The Hannibal Hoots have spent this summer without a true home after flood damage to Clemens Field. However, the players and coaching staff have been determined to grind through it.
QUINCY — The Hannibal Hoots players all looked at team general manager Matt Stembridge as he gave them unfortunate news.
Most of the players hadn’t been in town for more than 24 hours when Stembridge informed the team playing home games on the Prospect League schedule at Clemens Field in Hannibal, Mo., wasn’t possible until at least the end of June because of the extensive damage caused by the Mississippi River flooding. Instead, the Hoots would have a temporary home at QU Stadium, home of the Quincy Gems.
Stembridge offered if any player wanted to find another to play baseball for the summer for because of the unforeseen events, he’d help them do so.
No Hoots player left the room.
“I think we’re close knit and we like to have fun in the dugout,” Hoots outfielder Jared Wegner said. “At that point when we had that meeting, everyone was kind of locked in. No one wanted to leave or leave Hannibal.”
Since that meeting, things didn’t get better as the Hoots announced in June they’d play the remaining home schedule at QU Stadium. For the second time in three years, there wouldn’t be baseball at Clemens Field.
That closeness the players have has helped them through a season playing without a home.
On the road
The pregame routine is virtually the same for the Hoots, regardless if they’re the home or road team on the scoreboard.
Each day, the Hoots load up on a bus in Hannibal and make the drive north to Quincy. The Hoots load up onto the same bus when the team travels to other Prospect League sites like Cape Girardeau, Springfield, Ill., or Normal, Ill.
“We’re nomads,” Hoots manager Clayton Hicks said. “It is tough and it has been a tough season for the guys because they didn’t sign on to travel and be on the road every day.”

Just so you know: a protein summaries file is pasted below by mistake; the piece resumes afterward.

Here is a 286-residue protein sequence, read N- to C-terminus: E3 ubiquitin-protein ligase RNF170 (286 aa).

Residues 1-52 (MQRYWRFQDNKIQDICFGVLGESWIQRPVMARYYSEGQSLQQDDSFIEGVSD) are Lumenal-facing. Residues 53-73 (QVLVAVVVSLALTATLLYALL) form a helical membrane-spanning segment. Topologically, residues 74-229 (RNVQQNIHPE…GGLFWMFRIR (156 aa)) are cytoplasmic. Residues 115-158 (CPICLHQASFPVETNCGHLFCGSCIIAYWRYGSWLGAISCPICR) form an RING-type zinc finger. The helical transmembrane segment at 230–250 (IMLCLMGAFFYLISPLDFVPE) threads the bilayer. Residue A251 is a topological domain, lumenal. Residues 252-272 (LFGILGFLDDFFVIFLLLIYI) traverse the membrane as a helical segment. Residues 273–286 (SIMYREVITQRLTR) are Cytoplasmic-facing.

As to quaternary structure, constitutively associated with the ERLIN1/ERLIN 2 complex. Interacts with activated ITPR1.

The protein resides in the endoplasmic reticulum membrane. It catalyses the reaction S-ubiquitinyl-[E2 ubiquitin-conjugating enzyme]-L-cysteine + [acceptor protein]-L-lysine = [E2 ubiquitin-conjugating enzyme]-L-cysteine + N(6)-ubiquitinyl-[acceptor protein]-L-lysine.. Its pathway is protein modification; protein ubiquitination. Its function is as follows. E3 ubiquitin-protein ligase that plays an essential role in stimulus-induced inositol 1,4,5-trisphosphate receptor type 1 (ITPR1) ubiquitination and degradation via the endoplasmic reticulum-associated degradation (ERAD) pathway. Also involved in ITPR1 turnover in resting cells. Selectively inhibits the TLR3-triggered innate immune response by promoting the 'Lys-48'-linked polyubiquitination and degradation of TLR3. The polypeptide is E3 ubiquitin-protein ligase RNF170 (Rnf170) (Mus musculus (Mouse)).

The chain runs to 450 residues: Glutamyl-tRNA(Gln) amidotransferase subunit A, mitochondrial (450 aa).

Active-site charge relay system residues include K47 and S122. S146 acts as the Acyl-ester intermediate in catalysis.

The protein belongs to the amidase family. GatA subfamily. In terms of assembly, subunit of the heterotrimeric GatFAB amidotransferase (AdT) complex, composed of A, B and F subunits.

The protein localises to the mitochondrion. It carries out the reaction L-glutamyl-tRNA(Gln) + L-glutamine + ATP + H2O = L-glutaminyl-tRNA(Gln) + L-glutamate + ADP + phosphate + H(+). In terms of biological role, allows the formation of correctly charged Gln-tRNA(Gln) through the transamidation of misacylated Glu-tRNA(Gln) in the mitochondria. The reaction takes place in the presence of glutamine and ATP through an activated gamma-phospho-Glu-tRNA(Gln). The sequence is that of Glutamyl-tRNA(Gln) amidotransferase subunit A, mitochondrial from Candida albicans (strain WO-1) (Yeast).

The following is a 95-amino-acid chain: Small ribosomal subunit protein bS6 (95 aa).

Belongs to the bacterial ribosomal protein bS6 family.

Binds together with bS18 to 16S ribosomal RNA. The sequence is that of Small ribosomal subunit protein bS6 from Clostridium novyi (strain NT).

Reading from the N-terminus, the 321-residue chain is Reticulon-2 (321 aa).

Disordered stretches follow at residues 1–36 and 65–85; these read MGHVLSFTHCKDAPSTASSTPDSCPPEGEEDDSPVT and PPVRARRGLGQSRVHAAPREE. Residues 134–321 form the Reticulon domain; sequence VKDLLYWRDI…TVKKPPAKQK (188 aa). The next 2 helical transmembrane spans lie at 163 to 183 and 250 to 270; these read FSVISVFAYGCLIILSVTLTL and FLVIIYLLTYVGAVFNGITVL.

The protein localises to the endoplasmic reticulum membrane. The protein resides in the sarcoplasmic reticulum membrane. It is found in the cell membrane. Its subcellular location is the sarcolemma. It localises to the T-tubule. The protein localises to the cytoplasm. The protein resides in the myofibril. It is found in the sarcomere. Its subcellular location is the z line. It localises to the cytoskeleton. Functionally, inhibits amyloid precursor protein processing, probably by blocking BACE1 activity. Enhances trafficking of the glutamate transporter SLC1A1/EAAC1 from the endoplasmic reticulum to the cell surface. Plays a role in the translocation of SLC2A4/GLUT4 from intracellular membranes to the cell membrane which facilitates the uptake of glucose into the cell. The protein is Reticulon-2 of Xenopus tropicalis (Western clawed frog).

Hicks didn’t want to use the constant travel as an excuse, but it certainly puts the Hoots at a disadvantage.
It doesn’t allow Hicks or the other Hoots coaches to get work done with players before games. That time is spent traveling.
It also leaves the Hoots without a clubhouse where the players can hang out, listen to music, play games, build camaraderie and all the other things that go with playing baseball in the summer.
Instead, that’s done on the bus traveling to and from games or in the dugout. However, the Hoots have access to fitness centers in Hannibal.
“I think we’re growing used to it because it’s something we’ve just had to overcome,” Wegner said. “It’s definitely not ideal, but it’s not the worse.
The Hoots have managed to find ways to spend more time together by hanging out at host families homes or other places around Hannibal.
“We still talk to the guys and learn about each other,” Wegner said. “It’s all the things we would do in a clubhouse, but it’s just on a bus. Those kinds of things bring us together.”
Not only are the Hoots playing in a different ballpark for their home games, the atmosphere is different, too.